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Sudan talks to resume as 'dispute' over top job persists

By AFP - May 20,2019 - Last updated at May 20,2019

Sudanese protesters gather outside the army headquarters in Khartoum on Sunday (AFP photo)

KHARTOUM — Sudan's army rulers and protesters resume talks Monday to finalise the makeup of a new ruling body after overnight negotiations remained deadlocked following a "dispute" over who should lead it.

The two sides launched a round of new talks Sunday evening over the form of the sovereign council to rule Sudan for a three-year transitional period following last month's ouster of long-time ruler Omar Al Bashir.

The military council that replaced him has faced international pressure to install a civilian-led administration — a key demand of thousands of demonstrators who have spent weeks camped outside Khartoum's army headquarters.

Hours of overnight meetings into the early hours of Monday ended without agreement, but the ruling military council announced the talks would resume again on Monday evening at 9:00pm (1900 GMT) at the presidential palace.

A prominent leader of an umbrella protest group who was at the talks said the question of who would head the body had been a key sticking point.

“The dispute over the presidency of the sovereign council” was ongoing, said Satea Al Haj of the Alliance for Freedom and Change, which led the nationwide campaign against Bashir.

“The military council is still insisting that the president of the sovereign council should be from the military,” he said.

“They are justifying it by saying the country faces security threats.”

The protest movement insists that civilians must form the majority of the body’s members, a demand backed by major world powers, Haj added.

“The international community and the African Union will not accept to deal with a military government,” he said.

“The people also want a civilian government.” 

 

‘Dirty political game’ 

 

However, the protest leader said on Sunday night’s talks were generally “positive”. The military council has said a “final deal” is expected during Monday’s negotiations.

The Alliance said it would continue to urge people to demonstrate.

“We continue to hold our demonstrations, our sit-ins and our protests until we achieve all the goals of our glorious revolution, the first of which is handing power” to a civilian authority, it said in a statement.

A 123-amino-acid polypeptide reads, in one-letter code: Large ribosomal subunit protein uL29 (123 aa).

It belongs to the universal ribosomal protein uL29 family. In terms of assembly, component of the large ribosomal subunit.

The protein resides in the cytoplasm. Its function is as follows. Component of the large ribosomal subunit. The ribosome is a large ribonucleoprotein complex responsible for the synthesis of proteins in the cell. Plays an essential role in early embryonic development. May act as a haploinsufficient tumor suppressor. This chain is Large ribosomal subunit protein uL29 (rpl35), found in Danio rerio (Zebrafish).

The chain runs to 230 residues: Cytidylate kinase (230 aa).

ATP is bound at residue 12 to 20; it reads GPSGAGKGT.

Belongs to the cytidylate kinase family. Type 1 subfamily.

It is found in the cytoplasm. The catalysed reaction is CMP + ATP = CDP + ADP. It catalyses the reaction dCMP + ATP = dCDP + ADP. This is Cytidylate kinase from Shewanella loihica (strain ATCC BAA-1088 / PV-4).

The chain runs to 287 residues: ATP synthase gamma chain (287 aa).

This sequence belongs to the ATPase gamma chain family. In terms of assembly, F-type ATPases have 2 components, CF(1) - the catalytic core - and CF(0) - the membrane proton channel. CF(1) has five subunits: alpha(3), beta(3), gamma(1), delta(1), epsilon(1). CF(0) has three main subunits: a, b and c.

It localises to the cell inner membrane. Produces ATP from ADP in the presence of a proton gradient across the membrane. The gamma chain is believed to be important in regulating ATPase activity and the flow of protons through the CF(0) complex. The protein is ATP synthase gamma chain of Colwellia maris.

Generals and protest leaders have already agreed on key issues including a three-year transition period and the creation of a 300-member parliament dominated by lawmakers from the protesters’ umbrella group.

The new council is expected to form a transitional civilian government ahead of the first post-Bashir elections after the transition period.

But observers say the body may turn out to be only symbolic, with real power resting in the office of prime minister and the cabinet.

An agreement on the new council’s makeup had been expected on Wednesday.

But the generals suspended the negotiations for 72 hours, demanding that protesters remove roadblocks they had erected on several Khartoum avenues before any negotiation could proceed. 

Protesters duly tore down the barricades, but have warned that they will build them again unless the generals transfer power to civilians.

Demonstrator Abdelmoneim Seer vowed to continue protesting if the generals stay in power.

“If the military council does not meet all our demands at the next negotiation session... we will continue our sit-ins everywhere” across the country, he said.

The generals have allowed protesters to continue with their sit-in at the army complex.

Demonstrators began their sit-in against Bashir on April 6, but refused to move after his ouster by the military, vowing to stay there until a civilian government was installed.

Protesters accuse the generals of clinging to power and ignoring their demands.

“A dirty political game is being played by the military council,” said Mustafa Sadiq, who spent the night at the army complex.

The protesters’ umbrella group on Monday urged demonstrators to be patient.

“Victory is just a matter of patience and it is getting close,” the Alliance for Freedom and Change said.

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